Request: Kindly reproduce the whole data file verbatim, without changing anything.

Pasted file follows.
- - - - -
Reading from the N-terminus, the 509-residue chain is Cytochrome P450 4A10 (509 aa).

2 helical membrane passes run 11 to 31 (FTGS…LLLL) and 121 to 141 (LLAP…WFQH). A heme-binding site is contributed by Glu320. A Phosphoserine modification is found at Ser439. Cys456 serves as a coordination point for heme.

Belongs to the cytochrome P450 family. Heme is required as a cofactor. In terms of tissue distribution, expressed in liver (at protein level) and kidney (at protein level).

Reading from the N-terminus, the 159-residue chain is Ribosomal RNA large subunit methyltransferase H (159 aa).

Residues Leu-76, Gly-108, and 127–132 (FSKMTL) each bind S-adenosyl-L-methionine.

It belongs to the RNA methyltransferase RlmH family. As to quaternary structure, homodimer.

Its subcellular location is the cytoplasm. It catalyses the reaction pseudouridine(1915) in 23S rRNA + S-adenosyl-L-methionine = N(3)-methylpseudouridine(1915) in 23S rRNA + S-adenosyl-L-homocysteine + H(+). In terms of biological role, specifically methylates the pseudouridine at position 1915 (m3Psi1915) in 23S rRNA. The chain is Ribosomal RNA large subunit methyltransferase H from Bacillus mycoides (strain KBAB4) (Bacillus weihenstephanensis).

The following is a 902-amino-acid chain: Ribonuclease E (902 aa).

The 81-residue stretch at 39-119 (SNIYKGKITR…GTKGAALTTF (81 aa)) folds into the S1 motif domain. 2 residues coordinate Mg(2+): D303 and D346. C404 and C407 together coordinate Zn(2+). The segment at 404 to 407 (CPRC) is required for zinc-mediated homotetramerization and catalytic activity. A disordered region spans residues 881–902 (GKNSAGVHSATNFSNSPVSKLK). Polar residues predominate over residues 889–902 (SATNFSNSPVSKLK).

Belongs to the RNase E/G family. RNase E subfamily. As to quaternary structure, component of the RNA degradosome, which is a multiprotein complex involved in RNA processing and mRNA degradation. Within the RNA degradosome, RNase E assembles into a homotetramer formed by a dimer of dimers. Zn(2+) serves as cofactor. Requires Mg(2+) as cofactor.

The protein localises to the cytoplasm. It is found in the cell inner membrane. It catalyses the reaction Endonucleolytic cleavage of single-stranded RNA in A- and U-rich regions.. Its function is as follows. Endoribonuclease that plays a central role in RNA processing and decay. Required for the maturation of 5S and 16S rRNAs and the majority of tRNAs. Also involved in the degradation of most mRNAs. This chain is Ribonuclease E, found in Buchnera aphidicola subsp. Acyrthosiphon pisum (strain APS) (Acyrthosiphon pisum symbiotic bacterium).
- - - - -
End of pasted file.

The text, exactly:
Reading from the N-terminus, the 509-residue chain is Cytochrome P450 4A10 (509 aa).

2 helical membrane passes run 11 to 31 (FTGS…LLLL) and 121 to 141 (LLAP…WFQH). A heme-binding site is contributed by Glu320. A Phosphoserine modification is found at Ser439. Cys456 serves as a coordination point for heme.

Belongs to the cytochrome P450 family. Heme is required as a cofactor. In terms of tissue distribution, expressed in liver (at protein level) and kidney (at protein level).

Reading from the N-terminus, the 159-residue chain is Ribosomal RNA large subunit methyltransferase H (159 aa).

Residues Leu-76, Gly-108, and 127–132 (FSKMTL) each bind S-adenosyl-L-methionine.

It belongs to the RNA methyltransferase RlmH family. As to quaternary structure, homodimer.

Its subcellular location is the cytoplasm. It catalyses the reaction pseudouridine(1915) in 23S rRNA + S-adenosyl-L-methionine = N(3)-methylpseudouridine(1915) in 23S rRNA + S-adenosyl-L-homocysteine + H(+). In terms of biological role, specifically methylates the pseudouridine at position 1915 (m3Psi1915) in 23S rRNA. The chain is Ribosomal RNA large subunit methyltransferase H from Bacillus mycoides (strain KBAB4) (Bacillus weihenstephanensis).

The following is a 902-amino-acid chain: Ribonuclease E (902 aa).

The 81-residue stretch at 39-119 (SNIYKGKITR…GTKGAALTTF (81 aa)) folds into the S1 motif domain. 2 residues coordinate Mg(2+): D303 and D346. C404 and C407 together coordinate Zn(2+). The segment at 404 to 407 (CPRC) is required for zinc-mediated homotetramerization and catalytic activity. A disordered region spans residues 881–902 (GKNSAGVHSATNFSNSPVSKLK). Polar residues predominate over residues 889–902 (SATNFSNSPVSKLK).

Belongs to the RNase E/G family. RNase E subfamily. As to quaternary structure, component of the RNA degradosome, which is a multiprotein complex involved in RNA processing and mRNA degradation. Within the RNA degradosome, RNase E assembles into a homotetramer formed by a dimer of dimers. Zn(2+) serves as cofactor. Requires Mg(2+) as cofactor.

The protein localises to the cytoplasm. It is found in the cell inner membrane. It catalyses the reaction Endonucleolytic cleavage of single-stranded RNA in A- and U-rich regions.. Its function is as follows. Endoribonuclease that plays a central role in RNA processing and decay. Required for the maturation of 5S and 16S rRNAs and the majority of tRNAs. Also involved in the degradation of most mRNAs. This chain is Ribonuclease E, found in Buchnera aphidicola subsp. Acyrthosiphon pisum (strain APS) (Acyrthosiphon pisum symbiotic bacterium).